• You won't grow by just getting older. Your negative traits are likely to get worse and become harder to fix.
• Daven for siyata d'shemaya during this powerful time.

Rosh Hashana:

• The teshuva of R”H is one of aspirations. We need to not only raise our levels, but make a commitment to actualise our individual greatness. Doing a cheshbon hanefesh allows us to clarify what this is, and develop a pratical game plan for getting there.
• In the beginning of the R”H davening we say “zecher l’chayim” – what are we really asking for? Real life is one of growth, and that means overcoming challenges. Since we have a principle that we don’t ask Hashem for challenges, how can we do so on R”H of all days? The answer is that when we come to R”H with a realistic way in which we intend to grow and reach our potential, then we can plead to Hashem to give us that which we need to enable us to achieve our goals. This realistic plan is our cheshbon hanefesh – showing Hashem that we are self-motivated and aren’t waiting for challenges from Hashem in order to make us grow. Rather we are going to push ourselves to become big people. With that being the case, Hashem is prepared to invest in us.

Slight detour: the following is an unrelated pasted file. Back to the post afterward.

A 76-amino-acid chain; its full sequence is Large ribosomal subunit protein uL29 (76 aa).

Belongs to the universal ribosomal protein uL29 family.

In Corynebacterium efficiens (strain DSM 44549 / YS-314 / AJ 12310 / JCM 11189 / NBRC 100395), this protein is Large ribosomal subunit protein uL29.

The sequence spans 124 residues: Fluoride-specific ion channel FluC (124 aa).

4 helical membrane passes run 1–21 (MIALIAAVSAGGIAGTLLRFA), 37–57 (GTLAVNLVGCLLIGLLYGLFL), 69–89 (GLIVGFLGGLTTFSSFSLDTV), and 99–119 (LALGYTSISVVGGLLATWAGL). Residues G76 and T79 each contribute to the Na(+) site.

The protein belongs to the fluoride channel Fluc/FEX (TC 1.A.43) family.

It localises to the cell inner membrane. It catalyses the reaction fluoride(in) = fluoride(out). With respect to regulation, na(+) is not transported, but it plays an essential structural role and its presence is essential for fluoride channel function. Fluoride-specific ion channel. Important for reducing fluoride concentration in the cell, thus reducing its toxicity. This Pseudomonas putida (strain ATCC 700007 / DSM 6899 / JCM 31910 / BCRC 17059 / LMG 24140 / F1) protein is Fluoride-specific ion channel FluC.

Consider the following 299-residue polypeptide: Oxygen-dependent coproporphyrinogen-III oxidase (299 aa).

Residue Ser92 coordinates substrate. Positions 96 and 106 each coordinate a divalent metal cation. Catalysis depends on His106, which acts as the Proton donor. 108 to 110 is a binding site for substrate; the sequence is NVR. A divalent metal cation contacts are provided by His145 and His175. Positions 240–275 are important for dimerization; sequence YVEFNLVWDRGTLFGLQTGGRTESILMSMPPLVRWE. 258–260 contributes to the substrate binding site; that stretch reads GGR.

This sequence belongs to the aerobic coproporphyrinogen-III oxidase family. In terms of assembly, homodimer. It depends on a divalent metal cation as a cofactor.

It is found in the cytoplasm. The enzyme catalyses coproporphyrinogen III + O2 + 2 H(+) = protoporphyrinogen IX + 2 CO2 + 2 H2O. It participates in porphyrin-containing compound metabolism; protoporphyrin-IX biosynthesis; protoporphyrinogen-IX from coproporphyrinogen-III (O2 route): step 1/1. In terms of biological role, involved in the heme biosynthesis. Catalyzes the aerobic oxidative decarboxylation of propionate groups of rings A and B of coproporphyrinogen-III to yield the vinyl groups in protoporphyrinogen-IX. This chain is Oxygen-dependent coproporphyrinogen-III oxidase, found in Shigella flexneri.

Yom Kippur:

• What is the chiddush of teshuva on YK? Adam, Cayin, etc. did teshuva! YK is different because we got the second set of luchos. The tremendous power of the zman of YK is that not only can we wipe the slate clean, but we can get back the levels that we would have had if we had not done these aveiros! (Based on R Hirsch’s translation of “V’selachtah unchaltanu” meaning “we’ll inherit of ourselves that which was formerly lost because of our transgressions”.)
• Since transgression is a reality that really damages, it’s a miracle that we can do teshuva! The miracle of YK is that you can redo your past.
• A genuine vidui is not just clapping ‘al chet’ for all the things you did wrong, but locating your area of responsibility for those aveiros that you did wrong (your nekudas habechira). You need to think through your aveiros and get it clear how destructive it is to you. E.g. do I like the way I am when I’m angry?
• Find your issues and understand what they are – how your mind is wired and what your general attitudes to the issues are. Unless you know what the underlying issues are, you’re bound to repeat the aveiros again.
• Most of us would choose to become another Chofetz Chayim because we’re good people. You don’t really know what your abilities are until you give it a try.